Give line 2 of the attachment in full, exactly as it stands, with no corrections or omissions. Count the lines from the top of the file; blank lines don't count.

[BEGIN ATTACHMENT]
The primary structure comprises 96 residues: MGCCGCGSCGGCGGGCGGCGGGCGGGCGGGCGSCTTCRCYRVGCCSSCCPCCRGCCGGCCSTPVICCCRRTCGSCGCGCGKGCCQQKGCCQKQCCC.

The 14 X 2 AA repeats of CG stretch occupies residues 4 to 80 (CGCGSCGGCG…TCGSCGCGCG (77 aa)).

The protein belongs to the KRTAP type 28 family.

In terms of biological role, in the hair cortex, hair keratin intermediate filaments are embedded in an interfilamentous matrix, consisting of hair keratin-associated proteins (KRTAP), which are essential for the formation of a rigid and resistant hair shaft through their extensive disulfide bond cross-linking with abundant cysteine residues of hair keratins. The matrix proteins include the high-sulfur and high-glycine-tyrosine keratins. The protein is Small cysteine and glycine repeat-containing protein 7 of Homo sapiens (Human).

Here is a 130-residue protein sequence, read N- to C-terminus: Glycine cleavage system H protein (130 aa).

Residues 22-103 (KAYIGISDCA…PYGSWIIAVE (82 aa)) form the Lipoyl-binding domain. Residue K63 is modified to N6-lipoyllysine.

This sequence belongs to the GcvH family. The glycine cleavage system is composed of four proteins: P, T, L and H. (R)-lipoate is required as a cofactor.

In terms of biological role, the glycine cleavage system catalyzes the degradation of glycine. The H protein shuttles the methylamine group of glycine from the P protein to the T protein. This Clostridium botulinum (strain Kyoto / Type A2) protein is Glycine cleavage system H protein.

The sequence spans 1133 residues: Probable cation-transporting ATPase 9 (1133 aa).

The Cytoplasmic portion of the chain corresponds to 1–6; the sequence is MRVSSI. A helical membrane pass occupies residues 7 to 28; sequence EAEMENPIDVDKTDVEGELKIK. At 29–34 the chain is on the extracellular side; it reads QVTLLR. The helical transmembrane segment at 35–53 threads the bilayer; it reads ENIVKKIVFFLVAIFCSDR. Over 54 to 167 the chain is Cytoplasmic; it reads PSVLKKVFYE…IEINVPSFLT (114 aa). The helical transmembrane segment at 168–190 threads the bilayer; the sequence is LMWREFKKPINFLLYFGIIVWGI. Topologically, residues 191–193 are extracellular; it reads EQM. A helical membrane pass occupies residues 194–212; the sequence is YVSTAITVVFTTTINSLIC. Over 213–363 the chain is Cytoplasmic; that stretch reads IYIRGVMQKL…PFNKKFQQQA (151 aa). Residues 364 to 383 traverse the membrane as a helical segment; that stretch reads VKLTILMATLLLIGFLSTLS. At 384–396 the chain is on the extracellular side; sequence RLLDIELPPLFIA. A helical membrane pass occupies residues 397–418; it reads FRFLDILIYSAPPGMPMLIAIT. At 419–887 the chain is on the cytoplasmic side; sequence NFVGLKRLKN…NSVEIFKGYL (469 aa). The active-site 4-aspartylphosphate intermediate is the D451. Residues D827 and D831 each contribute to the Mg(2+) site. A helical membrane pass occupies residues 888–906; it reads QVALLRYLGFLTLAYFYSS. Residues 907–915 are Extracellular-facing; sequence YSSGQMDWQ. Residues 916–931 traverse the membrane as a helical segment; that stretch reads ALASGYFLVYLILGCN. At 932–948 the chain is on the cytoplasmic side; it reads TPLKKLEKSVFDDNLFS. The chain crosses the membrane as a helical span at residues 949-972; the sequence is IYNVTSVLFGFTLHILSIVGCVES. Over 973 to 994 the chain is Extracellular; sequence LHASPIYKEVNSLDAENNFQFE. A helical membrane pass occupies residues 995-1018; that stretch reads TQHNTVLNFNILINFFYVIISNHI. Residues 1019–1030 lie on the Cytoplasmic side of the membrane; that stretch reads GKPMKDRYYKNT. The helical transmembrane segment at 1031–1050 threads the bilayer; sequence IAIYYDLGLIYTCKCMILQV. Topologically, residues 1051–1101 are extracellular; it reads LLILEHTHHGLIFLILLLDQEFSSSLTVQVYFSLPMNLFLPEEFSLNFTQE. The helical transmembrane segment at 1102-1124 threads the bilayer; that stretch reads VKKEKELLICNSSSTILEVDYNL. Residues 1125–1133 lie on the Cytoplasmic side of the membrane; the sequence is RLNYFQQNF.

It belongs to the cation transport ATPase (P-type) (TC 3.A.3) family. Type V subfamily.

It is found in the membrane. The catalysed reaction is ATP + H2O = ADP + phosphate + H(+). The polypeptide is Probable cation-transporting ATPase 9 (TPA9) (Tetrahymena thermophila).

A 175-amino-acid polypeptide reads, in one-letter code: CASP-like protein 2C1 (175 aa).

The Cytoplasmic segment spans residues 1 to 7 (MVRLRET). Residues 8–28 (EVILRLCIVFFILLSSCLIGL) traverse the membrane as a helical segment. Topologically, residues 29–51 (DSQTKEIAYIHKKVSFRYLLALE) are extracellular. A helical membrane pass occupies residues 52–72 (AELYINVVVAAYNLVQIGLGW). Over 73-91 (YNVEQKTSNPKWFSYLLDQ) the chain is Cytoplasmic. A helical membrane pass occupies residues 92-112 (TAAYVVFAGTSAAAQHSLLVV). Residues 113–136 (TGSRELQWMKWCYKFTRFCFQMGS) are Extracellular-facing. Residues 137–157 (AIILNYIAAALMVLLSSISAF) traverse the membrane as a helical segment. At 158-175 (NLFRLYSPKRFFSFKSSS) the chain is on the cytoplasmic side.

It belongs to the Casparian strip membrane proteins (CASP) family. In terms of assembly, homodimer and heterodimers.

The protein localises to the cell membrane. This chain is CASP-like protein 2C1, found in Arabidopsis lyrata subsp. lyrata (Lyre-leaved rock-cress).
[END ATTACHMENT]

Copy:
The 14 X 2 AA repeats of CG stretch occupies residues 4 to 80 (CGCGSCGGCG…TCGSCGCGCG (77 aa)).